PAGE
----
Uber and NASA team up to create ‘flying taxi’ by 2020

            <img srcset="https://archinect.imgix.net/uploads/x9/x9kwgu3mu8hpaf59.jpg?fit=crop&auto=compress%2Cformat&w=650 1x,https://archinect.imgix.net/uploads/x9/x9kwgu3mu8hpaf59.jpg?fit=crop&auto=compress%2Cformat&w=650&dpr=2 2x, https://archinect.imgix.net/uploads/x9/x9kwgu3mu8hpaf59.jpg?fit=crop&auto=compress%2Cformat&w=650&dpr=3 3x" src="https://archinect.imgix.net/uploads/x9/x9kwgu3mu8hpaf59.jpg?fit=crop&auto=compress%2Cformat&w=650" border="0" title="" alt="" width="650" height="" /><em>Teaming up with NASA is a big deal for Uber. First, it allows the company to tout the approval of the highly regarded space agency to skeptics. [...] Holden said that Uber wouldn&rsquo;t have to wait for 2020 before it starts testing things out IRL. The company aims to begin operating a fleet of low-flying helicopters around Dallas-Fort Worth Airport &mdash; while working with air traffic controllers to not encroach on their flight paths &mdash;as a way to test NASA&rsquo;s UTM system.</p></em><br /><br /><p>Uber has teamed up with NASA to create an <a href="https://archinect.com/news/tag/690521/autonomous-aerial-vehicles" rel="nofollow" >aerial taxi service</a> called UberAIR. Los Angles was just announced as a city now working with the company to host their program along with Dallas-Forth Worth and Dubai. At least 19 other companies are currently developing flying car plans.&nbsp;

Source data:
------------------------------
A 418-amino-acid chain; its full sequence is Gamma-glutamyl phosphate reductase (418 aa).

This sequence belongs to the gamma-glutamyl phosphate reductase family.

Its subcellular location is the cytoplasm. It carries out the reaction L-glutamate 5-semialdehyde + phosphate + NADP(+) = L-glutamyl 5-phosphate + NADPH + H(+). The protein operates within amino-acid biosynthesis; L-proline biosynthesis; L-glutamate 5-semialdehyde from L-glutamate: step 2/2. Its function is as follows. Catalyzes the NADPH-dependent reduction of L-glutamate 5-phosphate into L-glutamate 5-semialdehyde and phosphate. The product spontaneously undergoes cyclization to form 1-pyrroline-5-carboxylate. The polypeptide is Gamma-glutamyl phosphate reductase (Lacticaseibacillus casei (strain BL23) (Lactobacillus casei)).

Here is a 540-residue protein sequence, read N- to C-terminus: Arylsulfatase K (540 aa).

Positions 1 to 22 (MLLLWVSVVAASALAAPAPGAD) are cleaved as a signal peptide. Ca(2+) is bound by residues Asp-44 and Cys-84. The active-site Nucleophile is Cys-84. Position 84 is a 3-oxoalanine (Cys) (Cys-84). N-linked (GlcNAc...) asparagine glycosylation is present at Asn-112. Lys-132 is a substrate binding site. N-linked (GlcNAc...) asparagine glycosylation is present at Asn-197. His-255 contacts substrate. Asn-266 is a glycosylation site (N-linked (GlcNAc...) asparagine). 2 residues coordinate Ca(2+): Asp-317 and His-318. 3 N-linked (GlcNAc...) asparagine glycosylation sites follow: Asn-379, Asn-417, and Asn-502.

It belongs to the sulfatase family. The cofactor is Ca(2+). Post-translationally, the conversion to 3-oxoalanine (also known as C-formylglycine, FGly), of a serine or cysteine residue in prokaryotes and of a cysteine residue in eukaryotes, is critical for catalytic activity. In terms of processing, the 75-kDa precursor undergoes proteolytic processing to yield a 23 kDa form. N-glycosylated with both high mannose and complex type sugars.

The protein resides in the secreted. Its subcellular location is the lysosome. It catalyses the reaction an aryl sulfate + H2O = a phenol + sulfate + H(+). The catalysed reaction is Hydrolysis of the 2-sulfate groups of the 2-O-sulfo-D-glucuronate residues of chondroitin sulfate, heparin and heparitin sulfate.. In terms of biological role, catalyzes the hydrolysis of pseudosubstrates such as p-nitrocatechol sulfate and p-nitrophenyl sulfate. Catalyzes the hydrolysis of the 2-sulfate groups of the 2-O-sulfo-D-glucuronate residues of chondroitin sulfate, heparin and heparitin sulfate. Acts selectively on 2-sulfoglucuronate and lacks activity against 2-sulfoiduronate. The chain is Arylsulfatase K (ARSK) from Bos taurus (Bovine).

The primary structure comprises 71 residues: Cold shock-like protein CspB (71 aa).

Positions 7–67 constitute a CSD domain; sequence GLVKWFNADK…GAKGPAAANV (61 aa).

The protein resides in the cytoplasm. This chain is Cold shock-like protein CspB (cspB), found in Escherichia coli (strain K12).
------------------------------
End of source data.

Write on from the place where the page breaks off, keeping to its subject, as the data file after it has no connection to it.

Check out Uber's newly released video giving a taste of what the experience would be like. 

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